There is a video circulating on YouTube from the 2014 North American Saxophone Alliance (NASA) Biennial conference that features Dr. Fred Hemke, Dr. Eugene Rousseau, and Dr. Steven Mauk. It was a panel discussion that was moderated by conference host Debra Richtmeyer, in which she asked them questions about the state of saxophone pedagogy in the United States, as well as how they came to find the saxophone as their musical voice. After viewing the video, it caused me to think about how I decided on the saxophone for my own musical path–a story which I will share here.
I first started playing the saxophone when I was eight years old. In my elementary school, following the conclusion of the third grade, students were allowed to begin studying an instrument to play in the band. As a youngster, I had no idea what I wanted to play, but I knew that I wanted to participate in band because some of my friends were going to do it. I asked my mother what I should do, and she said that I should play saxophone because she liked how it sounded. That’s all it took. I started playing a few weeks later during summer lessons, and was an able participant in the elementary band in the fall.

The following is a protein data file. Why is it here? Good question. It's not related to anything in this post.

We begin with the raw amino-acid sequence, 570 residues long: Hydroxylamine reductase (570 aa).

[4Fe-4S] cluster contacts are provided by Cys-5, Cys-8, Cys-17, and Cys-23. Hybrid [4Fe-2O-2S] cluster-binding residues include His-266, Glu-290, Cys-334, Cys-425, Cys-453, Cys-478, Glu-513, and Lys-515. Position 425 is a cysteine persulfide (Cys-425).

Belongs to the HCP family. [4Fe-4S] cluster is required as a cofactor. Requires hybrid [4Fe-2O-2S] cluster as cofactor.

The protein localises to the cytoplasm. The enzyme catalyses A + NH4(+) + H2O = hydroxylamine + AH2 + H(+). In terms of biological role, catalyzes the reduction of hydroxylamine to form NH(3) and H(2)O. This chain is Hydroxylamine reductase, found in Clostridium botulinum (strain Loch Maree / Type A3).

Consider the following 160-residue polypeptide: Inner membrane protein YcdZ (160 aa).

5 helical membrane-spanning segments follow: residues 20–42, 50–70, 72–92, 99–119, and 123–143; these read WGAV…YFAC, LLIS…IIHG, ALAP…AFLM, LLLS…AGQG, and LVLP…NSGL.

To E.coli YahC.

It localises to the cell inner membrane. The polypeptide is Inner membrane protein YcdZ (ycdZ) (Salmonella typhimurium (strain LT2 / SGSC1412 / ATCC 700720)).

I continued to play saxophone throughout elementary, middle, and high school, participating in the concert band, jazz band, and marching band. In high school, I became very serious about studying music in college, so I began taking private lessons. In 1997 I entered SUNY Fredonia to study music education, with the intent of becoming a band director. I began studying with Dr. Laurence Wyman and I loved all of my classes. In the spring of 1999, Dr. Wyman informed his studio that the Rascher Saxophone Quartet was coming to Fredonia that summer to give a week-long workshop, and that we should all consider attending. Little did I know that this would be an experience that would completely change the course of my life. At this workshop, I heard sounds that I had never heard before from a saxophone, as well as a tone quality that is still ringing in my ears. I knew from then on that this is what I wanted to do with my life–to play saxophone as these four amazing artists were. It was also at this workshop that I was to meet a man with whom I would later study and learn from–Dr. Lawrence Gwozdz.
One year later, I met the other individual who would transform my playing and my whole mode of thinking about the saxophone: Dr. Wildy Zumwalt. I was immediately captivated by his tone quality and musicianship, and I was very excited that he would be my teacher when Dr. Wyman retired in 2000.
These three individuals (6 if you count all of the members of the RSQ), have influenced me to be the saxophonist and musician that I am today. I cannot imagine what I would be doing with my life had I not heard the saxophone played as they play it. I thank them everyday for the gifts they shared with me, and I hope to continue the tradition going.